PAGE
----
Anne Glover, Assistant Managing Editor/Copy Desks, St. Petersburg Times
Assuming responsibility (some basic guidelines)
I. Acknowledge that you are the person who can control what happens. Whether you are working on the rim or layout out pages, you control your destiny by your actions and your preparedness and your ability to find solutions when problems come your way.
II. Excuses are no excuse. Obstacles arise every day; how you deal with those obstacles is what sets you apart — for good or bad.
III. Understand your role in our newspaper: You are expected to achieve excellence every day. This is no time to “settle” for something less.
IV. Nothing will be handed to you. So what do you do? You go after it. You can obtain that layout, that headline and, yes, even that new job you want if you are willing to put a lot of effort into getting it.
V. Being a casual participant is not an option. If you are in a job for the day — rim, slot, helping out the Business section — really be there and be a willing and active participant. Don’t just occupy a seat.
VI. Meet expectations — and then exceed them.
And now, the details I. A slot editor’s responsibility:
A. Act as the news editor for your section. What you do is important. You will be held accountable for what you do.
B. Know what is in your section. Read your budget thoroughly when it arrives and discuss it in detail with your editors. Edit as many stories as you can that are on your front page and inside your section.
C. Think of your readers. Are they being served? Or are they being shortchanged because of obstacles that you allow to derail your efforts?
D. Know the area that your section covers. Take an interest in the subject matter. Do your homework and find out as much as you can about the area that your section covers. The more you know, the better prepared you are to serve the reader.
E. Read your section. Pick it up the next day and look at it to see what you did. Read other sections as well, to familiarize yourself with the issues that we are covering on a day to day basis.
F. Know your section’s role as it relates to the rest of the paper. What main run edition does it go out with? What sections does it have the most in common with? Is it an important strategic area for us? Who is the competition?
G. Make contributions. You are empowered to contribute as much as your energy and knowledge and enthusiasm will allow. You can make a difference — and should.
H. Respect your fellow editors and reporters. Consider their reaction to every decision that you make. Earn their trust, not their suspicion. They are at your mercy, and you at theirs. You need each other, so be courteous and considerate, as you would ask them to be to you.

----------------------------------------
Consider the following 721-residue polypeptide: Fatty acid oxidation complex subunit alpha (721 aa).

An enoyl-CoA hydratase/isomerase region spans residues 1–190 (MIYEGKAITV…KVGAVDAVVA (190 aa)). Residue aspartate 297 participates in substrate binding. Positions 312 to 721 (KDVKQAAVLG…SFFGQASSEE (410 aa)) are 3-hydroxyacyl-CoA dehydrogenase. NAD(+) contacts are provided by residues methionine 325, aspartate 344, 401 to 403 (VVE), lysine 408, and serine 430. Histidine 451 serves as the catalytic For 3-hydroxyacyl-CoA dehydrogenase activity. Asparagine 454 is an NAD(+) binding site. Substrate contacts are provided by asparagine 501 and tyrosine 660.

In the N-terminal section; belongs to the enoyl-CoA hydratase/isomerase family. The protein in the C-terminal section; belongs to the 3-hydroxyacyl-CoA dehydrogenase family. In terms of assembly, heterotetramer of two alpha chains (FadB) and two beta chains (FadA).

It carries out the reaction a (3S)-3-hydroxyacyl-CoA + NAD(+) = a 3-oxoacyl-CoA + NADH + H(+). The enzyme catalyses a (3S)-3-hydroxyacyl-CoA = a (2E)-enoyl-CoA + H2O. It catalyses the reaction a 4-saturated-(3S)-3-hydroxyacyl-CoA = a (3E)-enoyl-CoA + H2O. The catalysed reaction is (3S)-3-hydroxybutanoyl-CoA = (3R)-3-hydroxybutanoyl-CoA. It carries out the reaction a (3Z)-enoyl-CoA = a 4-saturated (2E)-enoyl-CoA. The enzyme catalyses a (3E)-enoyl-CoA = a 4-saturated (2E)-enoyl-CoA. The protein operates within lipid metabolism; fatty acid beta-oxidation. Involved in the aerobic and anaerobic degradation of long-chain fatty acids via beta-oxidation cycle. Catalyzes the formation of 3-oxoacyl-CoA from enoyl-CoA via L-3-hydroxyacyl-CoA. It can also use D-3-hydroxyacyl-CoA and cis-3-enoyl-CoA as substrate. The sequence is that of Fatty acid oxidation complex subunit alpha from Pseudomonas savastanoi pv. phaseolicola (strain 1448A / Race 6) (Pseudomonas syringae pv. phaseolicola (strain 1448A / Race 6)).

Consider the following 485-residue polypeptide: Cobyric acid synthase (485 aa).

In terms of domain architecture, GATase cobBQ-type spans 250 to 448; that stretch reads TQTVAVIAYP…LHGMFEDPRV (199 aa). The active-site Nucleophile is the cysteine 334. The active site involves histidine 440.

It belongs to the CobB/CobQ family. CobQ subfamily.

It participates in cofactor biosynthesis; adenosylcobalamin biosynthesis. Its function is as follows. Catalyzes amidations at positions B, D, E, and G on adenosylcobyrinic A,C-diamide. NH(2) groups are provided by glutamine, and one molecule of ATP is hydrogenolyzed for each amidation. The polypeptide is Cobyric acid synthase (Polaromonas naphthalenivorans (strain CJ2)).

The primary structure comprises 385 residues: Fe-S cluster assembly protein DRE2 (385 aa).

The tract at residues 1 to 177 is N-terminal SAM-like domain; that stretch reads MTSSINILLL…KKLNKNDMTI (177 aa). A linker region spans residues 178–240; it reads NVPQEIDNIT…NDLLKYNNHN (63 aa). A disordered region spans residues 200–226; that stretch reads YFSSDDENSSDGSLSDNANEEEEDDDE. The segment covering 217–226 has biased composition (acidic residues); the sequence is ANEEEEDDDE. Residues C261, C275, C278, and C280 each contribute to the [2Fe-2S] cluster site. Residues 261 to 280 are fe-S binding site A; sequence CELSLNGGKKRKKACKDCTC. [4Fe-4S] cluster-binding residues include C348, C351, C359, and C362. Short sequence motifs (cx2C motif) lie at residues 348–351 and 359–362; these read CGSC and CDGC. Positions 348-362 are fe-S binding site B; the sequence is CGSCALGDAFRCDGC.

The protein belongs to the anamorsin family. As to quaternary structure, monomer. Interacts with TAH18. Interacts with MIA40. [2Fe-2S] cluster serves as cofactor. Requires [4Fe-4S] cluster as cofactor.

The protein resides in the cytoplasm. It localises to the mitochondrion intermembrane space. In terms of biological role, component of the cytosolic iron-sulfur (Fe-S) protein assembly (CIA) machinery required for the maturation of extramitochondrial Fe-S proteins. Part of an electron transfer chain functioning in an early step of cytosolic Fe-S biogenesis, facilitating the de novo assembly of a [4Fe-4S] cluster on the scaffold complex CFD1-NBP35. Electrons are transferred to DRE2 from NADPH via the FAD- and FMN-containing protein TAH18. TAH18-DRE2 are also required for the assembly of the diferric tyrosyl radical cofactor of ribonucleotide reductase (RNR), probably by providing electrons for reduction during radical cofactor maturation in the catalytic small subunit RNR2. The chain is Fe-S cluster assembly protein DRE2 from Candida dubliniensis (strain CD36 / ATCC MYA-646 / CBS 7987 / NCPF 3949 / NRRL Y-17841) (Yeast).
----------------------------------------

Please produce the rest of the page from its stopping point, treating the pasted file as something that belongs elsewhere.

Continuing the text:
II. A rim editor’s responsibility
A. That story you are editing is your story. Treat it with respect and care. Make no unnecessary changes, and no unnecessary cuts. If a slot editor has called for a major cut, don’t assume it’s okay. Question it and insist upon getting approval from the editor or a news editor.
B. Backstop the slot editor. If the story is overplayed or underplayed, speak up. Look for quotes or info boxes or even breakout graphics if there is time. A quick-thinking rim editor can give the slot editor valuable information that makes the difference between an okay section and a great section.
C. Read budgets to prepare yourself for that night’s stories. This not only gives you a sense of what the work load and flow might be like, it lets you set your pace accordingly. If you rush breakneck through stories on a night when you could really take more time, you are shortchanging yourself and your copy chiefs.
D. Strive for great headlines, not serviceable ones. Headlines are the first thing a reader sees. Yet, they can be the last dashed-off part of our jobs. Think about that again: They are the first thing a reader sees. Are you happy with that first impression?
E. Read the paper. Not just the main run, but the regionals too. You don’t have to read every word. But you should at least skim the major stories.
F. Make contributions. You are empowered to contribute as much as your energy and knowledge and enthusiasm will allow. You can make a difference — and should.
G. Respect your fellow editors and reporters. Consider their reaction to every decision that you make. Earn their trust, not their suspicion. They are at your mercy, and you at theirs. You need each other, so be courteous and considerate, as you would ask them to be of you.
III. Everyone’s responsibility
A. Watch out for each other. Don’t work in a vacuum. Be aware of what is going on and be prepared to sacrifice your work at the moment to help out in a crisis.
B. Ask for help. Don’t shoulder a burden at the risk of committing a mistake or short-changing the readers. Help is plentiful and available.
C. Know your newspaper. Learn who editors, reporters, news artists and photographers are. Learn who your fellow copy editors are. Find out who the people are who have direct bearing on your job on a consistent basis.
D. Speak up, not under your breath. Change happens because someone sees something that could be different and offers a solution.
E. Pay attention to the details. They count. A misspelled word in an obit will mar that obit for ever. And think of the relatives who will clip that obit and save it and have to live with that irritating misspelling or typo for the rest of their lives. This information originated as a handout for a Poynter Institute seminar for journalism educators in June, 1995. It may be used with attribution of the author and the Poynter Institute.